for he hath glorified thee; that is, God the Father has glorified his Son, through the miracles wrought by him in his state of humiliation; by supporting him, as man, in his work, and under all his sufferings; and by raising him from the dead, and at his ascension to heaven; and by bestowing on him the gifts of the Spirit without measure, to give to others; which, with the reasons before suggested, induce, engage, and encourage sons to run to Christ, when called by his grace. Some understand all this of the first Christian church, consisting of believing Jews, who should call the Gentiles by her ministers unto Christ, by the conversion and accession of which she would be glorified. These nations are those the apostles were sent and preached unto, after the resurrection of Christ, all the nations of the world, even most distant and remote; and particularly those the Apostle Paul preached unto from Jerusalem, round about to Illyricum; and which the ministers of the word preached unto, in the first ages of the Gospel; such as those mentioned by Tertullian (k) in his time, as the Parthians, Medea, Elamites; the inhabitants of Mesopotamia, Armenia, Phrygia, Cappadocia, Pontus, Asia, and Pamphylia; the Egyptians, Africans, Romans, Getulians, Moors, Spaniards, Gauls, Britons, Sarmatians, Dacians, Germans, and Sythians; besides many other nations, provinces, and isles unknown, too many to enumerate, who professed the name of Christ; and yet more, when the whole Roman empire became Christian, in the times of Constantine; to which may be added the various kingdoms in Europe, which cast off the Romish yoke at the Reformation; together with many of the American nations, or new found world, who now embrace and profess the Christian religion.

(i) "et ad Sanctum Israel", Montanus, Cocceius. (k) Adversus Judaeos, c. 7.

Behold, thou shalt call a nation that thou knowest not, {h} and nations that knew not thee shall run to thee because of the LORD thy God, and for the Holy One of Israel; for he hath glorified thee.

(h) That is, the Gentiles, who before you did not receive to be your people.

5. thou (Israel) shalt call a nation &c.] i.e. many a nation (see on ch. Isaiah 25:3) hitherto unknown to thee.

because of the Lord &c.] Cf. ch. Isaiah 49:7.

glorified thee] Cf. Isaiah 44:23, Isaiah 49:3.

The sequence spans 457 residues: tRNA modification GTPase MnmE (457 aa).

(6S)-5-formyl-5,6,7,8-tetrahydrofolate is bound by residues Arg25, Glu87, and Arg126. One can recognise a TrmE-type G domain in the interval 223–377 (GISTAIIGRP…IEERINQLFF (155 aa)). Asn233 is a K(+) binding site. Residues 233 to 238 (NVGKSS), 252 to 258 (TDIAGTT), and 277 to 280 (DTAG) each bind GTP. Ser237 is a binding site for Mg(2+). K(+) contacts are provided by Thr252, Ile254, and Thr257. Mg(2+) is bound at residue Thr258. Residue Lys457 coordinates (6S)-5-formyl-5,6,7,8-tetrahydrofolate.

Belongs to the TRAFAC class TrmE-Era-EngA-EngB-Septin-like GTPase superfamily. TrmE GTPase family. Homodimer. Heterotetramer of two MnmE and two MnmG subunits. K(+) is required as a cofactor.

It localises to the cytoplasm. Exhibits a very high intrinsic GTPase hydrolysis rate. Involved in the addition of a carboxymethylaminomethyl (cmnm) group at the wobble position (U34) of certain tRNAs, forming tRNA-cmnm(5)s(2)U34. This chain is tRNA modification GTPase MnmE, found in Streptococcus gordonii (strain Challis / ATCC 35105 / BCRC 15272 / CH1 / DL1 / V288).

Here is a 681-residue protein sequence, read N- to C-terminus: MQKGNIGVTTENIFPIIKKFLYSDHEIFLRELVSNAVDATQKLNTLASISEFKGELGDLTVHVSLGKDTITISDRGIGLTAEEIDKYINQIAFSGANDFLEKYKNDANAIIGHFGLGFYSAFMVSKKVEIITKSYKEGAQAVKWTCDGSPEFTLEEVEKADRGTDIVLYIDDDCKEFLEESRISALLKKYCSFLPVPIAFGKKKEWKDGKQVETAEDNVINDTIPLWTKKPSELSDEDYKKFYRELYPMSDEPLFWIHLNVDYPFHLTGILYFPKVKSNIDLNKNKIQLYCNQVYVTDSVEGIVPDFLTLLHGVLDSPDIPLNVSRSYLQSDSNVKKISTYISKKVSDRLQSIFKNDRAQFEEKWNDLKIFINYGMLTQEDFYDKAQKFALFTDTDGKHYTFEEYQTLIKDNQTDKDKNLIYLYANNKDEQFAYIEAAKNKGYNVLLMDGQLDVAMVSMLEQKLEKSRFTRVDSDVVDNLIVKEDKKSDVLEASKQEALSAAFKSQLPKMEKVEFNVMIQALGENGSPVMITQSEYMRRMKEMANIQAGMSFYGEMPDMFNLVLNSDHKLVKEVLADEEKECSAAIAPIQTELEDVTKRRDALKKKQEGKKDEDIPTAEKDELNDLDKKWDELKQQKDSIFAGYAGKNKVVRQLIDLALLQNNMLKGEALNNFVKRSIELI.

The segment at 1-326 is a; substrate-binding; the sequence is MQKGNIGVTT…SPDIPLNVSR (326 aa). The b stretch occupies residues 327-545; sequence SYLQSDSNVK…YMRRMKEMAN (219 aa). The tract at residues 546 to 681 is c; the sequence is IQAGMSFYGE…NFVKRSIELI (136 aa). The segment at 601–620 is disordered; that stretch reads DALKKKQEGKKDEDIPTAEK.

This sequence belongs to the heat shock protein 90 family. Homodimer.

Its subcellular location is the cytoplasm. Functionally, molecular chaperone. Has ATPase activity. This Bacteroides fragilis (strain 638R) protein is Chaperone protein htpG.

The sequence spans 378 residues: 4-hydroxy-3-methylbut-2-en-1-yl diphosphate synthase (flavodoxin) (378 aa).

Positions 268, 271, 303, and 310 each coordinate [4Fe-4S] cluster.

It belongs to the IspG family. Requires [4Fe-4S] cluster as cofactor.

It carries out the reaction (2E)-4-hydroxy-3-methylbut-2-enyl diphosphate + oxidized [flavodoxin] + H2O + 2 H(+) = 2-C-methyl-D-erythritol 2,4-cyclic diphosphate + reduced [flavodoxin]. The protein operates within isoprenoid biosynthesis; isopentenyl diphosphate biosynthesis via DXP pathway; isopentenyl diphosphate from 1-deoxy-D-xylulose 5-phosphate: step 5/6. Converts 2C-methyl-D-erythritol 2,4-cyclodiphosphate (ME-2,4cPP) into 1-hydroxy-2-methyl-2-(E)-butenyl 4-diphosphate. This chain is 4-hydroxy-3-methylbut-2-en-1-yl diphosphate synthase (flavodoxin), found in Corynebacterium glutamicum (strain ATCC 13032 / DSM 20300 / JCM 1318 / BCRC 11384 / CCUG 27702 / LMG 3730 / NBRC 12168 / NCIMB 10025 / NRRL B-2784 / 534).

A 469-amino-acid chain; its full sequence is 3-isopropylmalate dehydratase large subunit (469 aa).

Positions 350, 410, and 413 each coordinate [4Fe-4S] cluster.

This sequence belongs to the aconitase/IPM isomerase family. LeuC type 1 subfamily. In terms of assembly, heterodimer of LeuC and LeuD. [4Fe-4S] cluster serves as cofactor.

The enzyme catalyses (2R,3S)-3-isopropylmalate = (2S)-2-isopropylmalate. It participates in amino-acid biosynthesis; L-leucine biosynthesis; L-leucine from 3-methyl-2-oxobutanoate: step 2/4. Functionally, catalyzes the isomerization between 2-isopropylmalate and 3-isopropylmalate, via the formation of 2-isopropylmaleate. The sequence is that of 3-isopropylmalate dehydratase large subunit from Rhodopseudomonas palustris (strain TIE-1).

Verse 5. - Thou shalt call a nation that thou knowest not (comp. Psalm 18:43). The object of address in this verse appears to be the Messiah. He, at his coming, will "call" into his kingdom "a nation," or rather, "people," with whom he has had no covenant hitherto; and they will readily and gladly obey the call. Thus God's kingdom will be enlarged, and Israel's glory will be increased, Because of the Lord... for he hath glorified thee. The great cause of the attraction will be the "glory" which God the Father has bestowed upon his Son, by raising him from the dead, and exalting him to a seat at his right hand in heaven (Acts 2:32-35; Acts 3:13-15). Isaiah 55:5And in this way it is possible to obtain not only the satisfaction of absolute need, but a superabundant enjoyment, and an overflowing fulfilment of the promise. "Incline your ear, and come to me: hear, and let your soul revive; and I will make an everlasting covenant with you, the true mercies of David. Behold, I have set him as a witness for nations, a prince and commander of nations. Behold, thou wilt call a mass of people that thou knowest not; and a mass of people that knoweth thee not will hasten to thee, for the sake of Jehovah thy God, and for the Holy One of Israel, that He hath made thee glorious." The expression "make a covenant" (kârath berı̄th) is not always applied to a superior in relation to an inferior (compare, on the contrary, Ezra 10:3); but here the double-sided idea implied in pactio is confined to one side alone, in the sense of a spontaneous sponsio having all the force of a covenant (Isaiah 61:8; compare 2 Chronicles 7:18, where kârath by itself signifies "to promise with the force of a covenant"), and also of the offer of a covenant or anticipated conclusion of a covenant, as in Ezekiel 34:25, and in the case before us, where "the true mercies of David" are attached to the idea of offering or granting involved in the expression, "I will make an everlasting covenant with you," as a more precise definition of the object. All that is required on the part of Israel is hearing, and coming, and taking: let it do this, and it will be pervaded by new life; and Jehovah will meet with with an everlasting covenant, viz., the unchangeable mercies of David. Our interpretation of this must be dependent chiefly upon whether Isaiah 55:4 is regarded as looking back to the history of David, or looking forward to something future. In the latter case we are either to understand by "David" the second David (according to Hosea 3:5; Jeremiah 30:9; Ezekiel 34:24), so that the allusion is to the mercies granted in the Messiah, and according to Isaiah 9:7, enduring "from henceforth even for ever;" or else David is the son of Jesse, and "the mercies of David" are the mercies bestowed upon him, which are called "the true mercies" as mercies promised and running into the future (Psalm 89:50; 2 Chronicles 6:42), in which case Isaiah 55:4 explains what David will become in the person of his antitype the second David. The directly Messianic application of the name "David" is to be objected to, on the ground that the Messiah is never so called without further remark; whilst the following objections may be adduced to the indirectly Messianic interpretation of Isaiah 55:4 (David in the Messiah). (1.) The change of the tense in Isaiah 55:4, Isaiah 55:5, which requires that we should assume that Isaiah 55:4 points backwards into the past, and Isaiah 55:5 forwards into the future.